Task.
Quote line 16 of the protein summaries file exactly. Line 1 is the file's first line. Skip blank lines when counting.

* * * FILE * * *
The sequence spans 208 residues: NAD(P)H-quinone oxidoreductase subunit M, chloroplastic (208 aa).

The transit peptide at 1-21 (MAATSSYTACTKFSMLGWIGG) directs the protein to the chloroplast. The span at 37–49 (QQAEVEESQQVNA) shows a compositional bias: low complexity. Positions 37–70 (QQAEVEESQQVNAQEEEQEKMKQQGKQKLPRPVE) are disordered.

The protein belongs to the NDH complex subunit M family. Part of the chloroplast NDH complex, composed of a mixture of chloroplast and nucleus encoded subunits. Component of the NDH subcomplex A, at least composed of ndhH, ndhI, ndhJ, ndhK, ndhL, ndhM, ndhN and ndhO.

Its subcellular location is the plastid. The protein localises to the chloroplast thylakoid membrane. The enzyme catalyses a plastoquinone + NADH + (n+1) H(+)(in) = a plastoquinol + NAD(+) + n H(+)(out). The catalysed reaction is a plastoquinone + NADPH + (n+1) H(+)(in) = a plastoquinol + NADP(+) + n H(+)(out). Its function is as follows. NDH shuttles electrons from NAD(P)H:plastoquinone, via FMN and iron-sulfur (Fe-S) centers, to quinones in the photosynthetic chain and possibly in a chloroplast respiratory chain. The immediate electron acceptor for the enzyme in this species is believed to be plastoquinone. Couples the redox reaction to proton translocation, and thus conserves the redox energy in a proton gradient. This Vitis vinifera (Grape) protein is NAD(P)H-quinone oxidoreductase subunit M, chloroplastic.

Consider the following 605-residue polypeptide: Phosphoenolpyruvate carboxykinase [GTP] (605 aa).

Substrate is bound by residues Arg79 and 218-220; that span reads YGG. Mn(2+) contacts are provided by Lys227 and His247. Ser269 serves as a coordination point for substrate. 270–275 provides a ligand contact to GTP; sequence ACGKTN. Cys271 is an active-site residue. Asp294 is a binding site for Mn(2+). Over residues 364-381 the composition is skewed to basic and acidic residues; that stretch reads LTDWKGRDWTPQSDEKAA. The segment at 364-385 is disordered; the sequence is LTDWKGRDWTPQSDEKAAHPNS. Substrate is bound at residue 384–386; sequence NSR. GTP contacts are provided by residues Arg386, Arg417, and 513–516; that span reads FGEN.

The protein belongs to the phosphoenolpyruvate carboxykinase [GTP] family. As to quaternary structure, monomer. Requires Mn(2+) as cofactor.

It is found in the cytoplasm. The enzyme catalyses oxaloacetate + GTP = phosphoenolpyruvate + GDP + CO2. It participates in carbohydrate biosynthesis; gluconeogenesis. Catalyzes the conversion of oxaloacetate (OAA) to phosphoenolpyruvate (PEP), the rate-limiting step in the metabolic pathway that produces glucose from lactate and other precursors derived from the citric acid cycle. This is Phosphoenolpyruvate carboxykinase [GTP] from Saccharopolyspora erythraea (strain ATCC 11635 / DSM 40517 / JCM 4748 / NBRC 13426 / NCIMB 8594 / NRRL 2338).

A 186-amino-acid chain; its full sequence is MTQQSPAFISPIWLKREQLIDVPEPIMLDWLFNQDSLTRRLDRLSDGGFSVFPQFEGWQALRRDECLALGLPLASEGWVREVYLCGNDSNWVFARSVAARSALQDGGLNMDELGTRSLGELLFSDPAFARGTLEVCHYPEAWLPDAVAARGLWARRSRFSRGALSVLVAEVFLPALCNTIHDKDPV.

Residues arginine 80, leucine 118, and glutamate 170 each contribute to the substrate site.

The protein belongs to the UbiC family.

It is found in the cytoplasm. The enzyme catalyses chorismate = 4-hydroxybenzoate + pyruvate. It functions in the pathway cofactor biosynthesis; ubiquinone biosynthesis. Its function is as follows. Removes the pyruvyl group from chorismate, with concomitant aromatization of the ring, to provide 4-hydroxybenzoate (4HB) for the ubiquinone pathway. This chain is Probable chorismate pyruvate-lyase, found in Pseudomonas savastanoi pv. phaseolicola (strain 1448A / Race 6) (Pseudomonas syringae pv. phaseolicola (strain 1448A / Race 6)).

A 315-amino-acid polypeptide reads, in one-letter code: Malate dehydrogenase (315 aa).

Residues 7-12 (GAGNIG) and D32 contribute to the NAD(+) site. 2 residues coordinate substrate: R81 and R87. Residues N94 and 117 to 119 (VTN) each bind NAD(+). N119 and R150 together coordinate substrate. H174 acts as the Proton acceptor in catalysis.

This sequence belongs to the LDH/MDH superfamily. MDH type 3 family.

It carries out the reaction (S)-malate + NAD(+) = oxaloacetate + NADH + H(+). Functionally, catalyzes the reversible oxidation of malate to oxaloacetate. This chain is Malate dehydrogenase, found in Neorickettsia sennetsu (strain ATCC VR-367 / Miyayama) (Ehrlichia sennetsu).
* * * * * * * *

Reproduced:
It carries out the reaction (S)-malate + NAD(+) = oxaloacetate + NADH + H(+). Functionally, catalyzes the reversible oxidation of malate to oxaloacetate. This chain is Malate dehydrogenase, found in Neorickettsia sennetsu (strain ATCC VR-367 / Miyayama) (Ehrlichia sennetsu).